Under the Reader’s Radar – celebrating the quiet novel

There are thousands upon thousands of books published each year. Only a small percentage of those make it to the best-seller list. That doesn’t mean that the rest aren’t worthy of reading. It may be that they are written by self-published authors who don’t have the marketing knowledge or a small independent publisher who doesn’t have the marketing budget to spread the word. Even the larger publishing houses have a limited marketing and publicity budget so can’t promote all the novels they publish to an equal degree.

I’m part of a wonderful online community called Book Connectors where bloggers, reviewers and authors can discuss all things book related. During one of the threads there was mention of ‘quiet’ books, the ones that miss out on the big publicity push. It was agreed that it was such a shame that certain books weren’t as widely read, as the reading public were missing out on hidden gems. So that sparked a germ of an idea and I decided to do a series of posts highlight titles that myself and other bloggers and authors feel may have gone under the reader’s radar. (That was the working title for this series of posts and as inspiration hasn’t struck me with anything better, its the one I’m going with for now).

So in each post I’ll aim to highlight a couple of titles that may have been missed from your reading awareness. Hopefully you’ll discover a treat or two. And please do let me know if you have any books you’d like to suggest.

The first book this week is chosen by Laura Purcell. Laura’s latest novel The Silent Companions, was published by Bloomsbury Raven on 8 October 2017. She has chosen The House of Sight and Shadow by Nicholas Griffin, published by Abacus.

Against the window a pale hand, a gentle wave that was not a wave at all. A distant female face veiled by the sweep of a curtain. Then stillness. Bendix remained transfixed for a full minute. It was most certainly a woman’

Early eighteenth-century London, and two doctors are criss-crossing the boundaries of morality in the heady pursuit of scientific progress. It is a challenge that leads Sir Edmund Calcraft, an eminent and notorious anatomist, and Joseph Bendix, his young ambitious student, into playing a dark game with the lawless side of London. But Bendix’s growing passion for a woman he first glimpses in Calcraft’s house threatens to end their mutual quest. From gallows to mad houses, from anatomical laboratories to frost fairs set on the frozen Thames, the two men begin to compete in both head and heart…

Mixing history, myth, medicine and fiction, THE HOUSE OF SIGHT AND SHADOW is a compelling tale about ambition, deception and the vulnerability of love.

Here’s what she had to say:

“Years ago, I picked up a book called THE HOUSE OF SIGHT AND SHADOW in a second hand store and was completely engrossed by it. The author Nicholas Griffin weaves a very dark tale of medical history and complex relationships. I rarely meet anyone else who has read it, so I will give it a shout out here.”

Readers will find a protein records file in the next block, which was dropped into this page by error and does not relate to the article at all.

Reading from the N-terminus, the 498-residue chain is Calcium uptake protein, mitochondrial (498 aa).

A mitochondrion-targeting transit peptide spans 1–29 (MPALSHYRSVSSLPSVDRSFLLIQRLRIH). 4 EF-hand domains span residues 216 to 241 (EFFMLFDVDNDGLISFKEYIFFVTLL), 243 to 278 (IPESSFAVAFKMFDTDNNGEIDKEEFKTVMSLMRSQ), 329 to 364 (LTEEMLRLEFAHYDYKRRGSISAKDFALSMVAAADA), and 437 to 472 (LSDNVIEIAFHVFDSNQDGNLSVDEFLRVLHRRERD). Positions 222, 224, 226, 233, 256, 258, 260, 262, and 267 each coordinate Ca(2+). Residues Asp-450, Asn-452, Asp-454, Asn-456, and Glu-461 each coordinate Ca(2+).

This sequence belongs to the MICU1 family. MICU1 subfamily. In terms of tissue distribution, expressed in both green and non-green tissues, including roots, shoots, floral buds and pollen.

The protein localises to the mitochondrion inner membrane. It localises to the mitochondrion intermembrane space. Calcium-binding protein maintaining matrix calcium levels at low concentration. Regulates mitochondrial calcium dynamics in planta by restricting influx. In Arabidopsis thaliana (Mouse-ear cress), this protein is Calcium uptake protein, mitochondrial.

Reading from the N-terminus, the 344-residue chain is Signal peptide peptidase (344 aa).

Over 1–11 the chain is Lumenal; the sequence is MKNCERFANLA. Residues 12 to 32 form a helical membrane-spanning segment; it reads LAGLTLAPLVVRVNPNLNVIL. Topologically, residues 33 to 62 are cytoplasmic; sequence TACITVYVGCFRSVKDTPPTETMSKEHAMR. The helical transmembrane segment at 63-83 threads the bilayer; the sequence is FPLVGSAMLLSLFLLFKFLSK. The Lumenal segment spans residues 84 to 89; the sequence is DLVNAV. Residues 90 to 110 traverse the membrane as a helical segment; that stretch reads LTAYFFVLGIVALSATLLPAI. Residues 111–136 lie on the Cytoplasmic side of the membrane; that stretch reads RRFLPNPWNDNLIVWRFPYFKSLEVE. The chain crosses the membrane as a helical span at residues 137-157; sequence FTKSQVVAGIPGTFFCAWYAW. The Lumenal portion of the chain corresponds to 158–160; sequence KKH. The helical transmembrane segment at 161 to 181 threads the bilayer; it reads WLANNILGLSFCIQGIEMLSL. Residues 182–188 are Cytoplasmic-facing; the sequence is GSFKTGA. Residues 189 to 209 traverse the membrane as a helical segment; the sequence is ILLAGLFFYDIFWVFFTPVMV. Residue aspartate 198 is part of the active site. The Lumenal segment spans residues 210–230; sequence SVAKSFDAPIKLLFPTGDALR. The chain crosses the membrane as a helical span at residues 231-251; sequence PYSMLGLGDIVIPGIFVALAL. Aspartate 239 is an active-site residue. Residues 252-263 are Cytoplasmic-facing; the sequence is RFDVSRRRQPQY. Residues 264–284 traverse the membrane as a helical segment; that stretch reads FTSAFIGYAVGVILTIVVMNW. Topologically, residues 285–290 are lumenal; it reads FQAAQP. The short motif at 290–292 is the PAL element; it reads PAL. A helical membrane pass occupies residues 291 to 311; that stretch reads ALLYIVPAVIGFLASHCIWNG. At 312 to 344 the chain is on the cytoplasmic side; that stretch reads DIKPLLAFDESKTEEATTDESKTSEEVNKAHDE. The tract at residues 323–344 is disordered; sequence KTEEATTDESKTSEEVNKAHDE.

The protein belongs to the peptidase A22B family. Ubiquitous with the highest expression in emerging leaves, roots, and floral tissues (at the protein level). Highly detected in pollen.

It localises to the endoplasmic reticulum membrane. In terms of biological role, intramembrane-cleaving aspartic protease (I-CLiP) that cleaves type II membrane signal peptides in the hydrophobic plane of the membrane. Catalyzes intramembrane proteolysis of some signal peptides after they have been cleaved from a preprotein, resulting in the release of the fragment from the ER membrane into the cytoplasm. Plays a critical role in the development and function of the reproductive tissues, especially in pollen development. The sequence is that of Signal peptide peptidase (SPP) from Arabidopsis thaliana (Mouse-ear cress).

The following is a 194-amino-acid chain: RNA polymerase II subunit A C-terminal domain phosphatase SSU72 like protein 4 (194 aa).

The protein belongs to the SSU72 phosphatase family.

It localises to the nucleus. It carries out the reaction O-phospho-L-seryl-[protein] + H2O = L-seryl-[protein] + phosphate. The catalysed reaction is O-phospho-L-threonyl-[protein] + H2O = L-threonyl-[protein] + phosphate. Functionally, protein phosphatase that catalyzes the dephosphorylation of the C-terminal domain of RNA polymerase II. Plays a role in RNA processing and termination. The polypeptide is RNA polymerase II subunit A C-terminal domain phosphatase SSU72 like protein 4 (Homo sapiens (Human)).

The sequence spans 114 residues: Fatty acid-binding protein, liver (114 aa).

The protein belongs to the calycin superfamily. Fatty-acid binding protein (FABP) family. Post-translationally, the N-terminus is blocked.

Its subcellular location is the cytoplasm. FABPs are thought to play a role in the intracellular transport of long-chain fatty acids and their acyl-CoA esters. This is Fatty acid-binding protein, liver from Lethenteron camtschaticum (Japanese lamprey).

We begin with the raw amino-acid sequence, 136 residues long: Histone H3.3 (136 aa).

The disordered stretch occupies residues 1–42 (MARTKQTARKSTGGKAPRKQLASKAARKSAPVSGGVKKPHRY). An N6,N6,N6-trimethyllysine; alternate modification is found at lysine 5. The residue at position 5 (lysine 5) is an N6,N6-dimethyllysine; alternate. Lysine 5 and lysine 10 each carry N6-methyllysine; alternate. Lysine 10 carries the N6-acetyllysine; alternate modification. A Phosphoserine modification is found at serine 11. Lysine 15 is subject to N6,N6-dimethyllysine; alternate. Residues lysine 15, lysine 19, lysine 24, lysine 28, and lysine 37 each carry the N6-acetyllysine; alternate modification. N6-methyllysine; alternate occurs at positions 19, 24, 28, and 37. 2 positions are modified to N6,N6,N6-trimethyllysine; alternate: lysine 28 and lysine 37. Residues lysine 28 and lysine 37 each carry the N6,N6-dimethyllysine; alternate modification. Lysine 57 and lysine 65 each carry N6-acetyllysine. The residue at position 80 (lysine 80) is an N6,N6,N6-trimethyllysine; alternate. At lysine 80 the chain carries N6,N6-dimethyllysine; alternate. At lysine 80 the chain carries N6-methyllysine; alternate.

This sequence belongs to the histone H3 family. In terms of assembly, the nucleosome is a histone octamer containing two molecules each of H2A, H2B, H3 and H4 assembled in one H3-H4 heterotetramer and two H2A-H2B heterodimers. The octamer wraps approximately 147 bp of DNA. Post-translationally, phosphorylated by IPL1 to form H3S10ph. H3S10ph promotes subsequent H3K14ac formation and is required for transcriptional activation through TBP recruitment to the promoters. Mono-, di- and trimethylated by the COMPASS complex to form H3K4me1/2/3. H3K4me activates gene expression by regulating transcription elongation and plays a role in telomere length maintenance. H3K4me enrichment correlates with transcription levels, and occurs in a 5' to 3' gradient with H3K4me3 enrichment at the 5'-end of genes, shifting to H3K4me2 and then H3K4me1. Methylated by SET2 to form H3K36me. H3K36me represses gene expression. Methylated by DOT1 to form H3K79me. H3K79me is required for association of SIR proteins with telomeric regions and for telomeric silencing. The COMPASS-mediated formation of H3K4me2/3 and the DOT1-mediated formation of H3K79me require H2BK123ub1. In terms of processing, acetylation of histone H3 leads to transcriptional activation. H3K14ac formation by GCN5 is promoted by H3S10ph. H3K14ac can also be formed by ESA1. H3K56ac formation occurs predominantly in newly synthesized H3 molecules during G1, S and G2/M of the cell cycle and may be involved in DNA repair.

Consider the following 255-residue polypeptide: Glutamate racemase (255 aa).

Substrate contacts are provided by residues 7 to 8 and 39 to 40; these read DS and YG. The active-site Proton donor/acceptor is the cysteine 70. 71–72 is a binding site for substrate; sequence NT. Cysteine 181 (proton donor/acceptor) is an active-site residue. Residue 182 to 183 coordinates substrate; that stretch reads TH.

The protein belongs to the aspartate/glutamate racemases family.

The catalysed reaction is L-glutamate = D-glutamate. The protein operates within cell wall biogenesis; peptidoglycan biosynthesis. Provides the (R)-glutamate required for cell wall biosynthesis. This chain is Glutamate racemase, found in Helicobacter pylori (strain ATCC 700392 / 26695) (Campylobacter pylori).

The second suggestion today comes from Winnie M Li. Winnie’s debut novel, Dark Chapter was published by Legend Press on 1 June 2017 in hardback and in paperback on 1 November 2017 and is shortlisted for the 2017 Not the Booker prize. Winnie has chosen The Shore by Sara Taylor, published by Windmill.

The Shore. A collection of small islands sticking out from the coast of Virginia into the Atlantic Ocean that has been home to generations of fierce and resilient women. Sanctuary to some but nightmare to others, it’s a place they’ve inhabited, fled, and returned to for hundreds of years.

The women are united by both small miracles and miseries: from a brave girl’s determination to protect her younger sister as methamphetamine ravages their family, to a lesson in summoning storm clouds to help end a drought. Their interconnected stories form a deeply affecting legacy of two island families bound not just by blood, but by fate.

Read more on the Penguin website.

Here’s what she had to say:

“I thought it was written with such skill and original vision.  She tells the story of two families living on an island off the coast of Virginia, over the course of three centuries — from the 19th century and stretching into a dystopian future. Each chapter focuses on a different character from the family tree, and there’s such agility in her storytelling perspectives, while also covering some challenging themes of gender-based violence and our relationship with nature, with a hint of the supernatural.”

So there we have it, two more books to add to the toppling TBR. I have in fact already got a copy of The Shore sat patiently to be read on my bookcase. I’ll have to make time for it soon.

Have you read any of these suggestions? Do you have a quiet novel you want to shout about? Let me know.


3 Comments Add yours

  1. I loved The Shore. Such a clever structure and a brave one for a first novel but Sara Taylor pulled it off beautifully.


    1. janetemson says:

      I started to read it and was enjoying it but had to stop for some reason. I need to pick it up again.

      Liked by 1 person

  2. overtherainbowbookblog says:

    Fab post Hun have added books to my list 🙂


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